The incredible story of Brownie Wise, the Southern single mother—and postwar #Girlboss—who built, and lost, a Tupperware home-party empire
Before Mary Kay, Martha Stewart, and Joy Mangano, there was Brownie Wise, the charismatic Tupperware executive who converted postwar optimism into a record-breaking sales engine powered by American housewives. In Life of the Party, Bob Kealing offers the definitive portrait of Wise, a plucky businesswoman who divorced her alcoholic husband, started her own successful business, and eventually caught the eye of Tupperware inventor, Earl Tupper, whose plastic containers were collecting dust on store shelves.
The Tupperware Party that Wise popularized, a master-class in the soft sell, drove Tupperware's sales to soaring heights. It also gave minimally educated and economically invisible postwar women, including some African-American women, an acceptable outlet for making their own money for their families—and for being rewarded for their efforts. With the people skills of Dale Carnegie, the looks of Doris Day, and the magnetism of Eva Peron, Wise was as popular among her many devoted followers as she was among the press, and she become the first woman to appear on the cover of BusinessWeek in 1954. Then, at the height of her success, Wise's ascent ended as quickly as it began. Earl Tupper fired her under mysterious circumstances, wrote her out of Tupperware's success story, and left her with a pittance. He walked away with a fortune and she disappeared—until now.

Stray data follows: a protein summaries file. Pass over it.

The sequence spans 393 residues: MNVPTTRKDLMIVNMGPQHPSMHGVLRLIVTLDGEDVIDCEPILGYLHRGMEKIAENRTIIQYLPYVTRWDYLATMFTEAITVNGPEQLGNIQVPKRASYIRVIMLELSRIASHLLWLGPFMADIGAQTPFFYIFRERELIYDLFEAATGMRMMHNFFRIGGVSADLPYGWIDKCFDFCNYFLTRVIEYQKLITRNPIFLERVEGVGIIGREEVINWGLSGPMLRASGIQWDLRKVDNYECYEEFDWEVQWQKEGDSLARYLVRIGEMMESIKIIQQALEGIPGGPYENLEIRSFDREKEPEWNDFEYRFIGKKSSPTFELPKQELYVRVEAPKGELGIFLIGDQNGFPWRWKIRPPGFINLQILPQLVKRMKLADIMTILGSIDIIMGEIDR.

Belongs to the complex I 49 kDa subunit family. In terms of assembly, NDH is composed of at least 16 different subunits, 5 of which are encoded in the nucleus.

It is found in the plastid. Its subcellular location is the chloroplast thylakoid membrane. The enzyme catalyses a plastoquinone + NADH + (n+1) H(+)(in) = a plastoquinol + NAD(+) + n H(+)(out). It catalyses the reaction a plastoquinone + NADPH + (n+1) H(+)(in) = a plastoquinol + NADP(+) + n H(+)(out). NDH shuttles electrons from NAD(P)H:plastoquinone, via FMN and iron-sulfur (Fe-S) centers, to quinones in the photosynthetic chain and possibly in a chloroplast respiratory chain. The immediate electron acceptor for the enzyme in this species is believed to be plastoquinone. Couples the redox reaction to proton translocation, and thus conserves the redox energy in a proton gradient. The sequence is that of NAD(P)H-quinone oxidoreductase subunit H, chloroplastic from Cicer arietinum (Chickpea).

Originally published as Tupperware Unsealed by the University Press of Florida in 2008—and optioned by Sony Pictures, with Sandra Bullock attached to star—this revised and updated edition is perfectly timed to take advantage of renewed interest in this long-overlooked American business icon.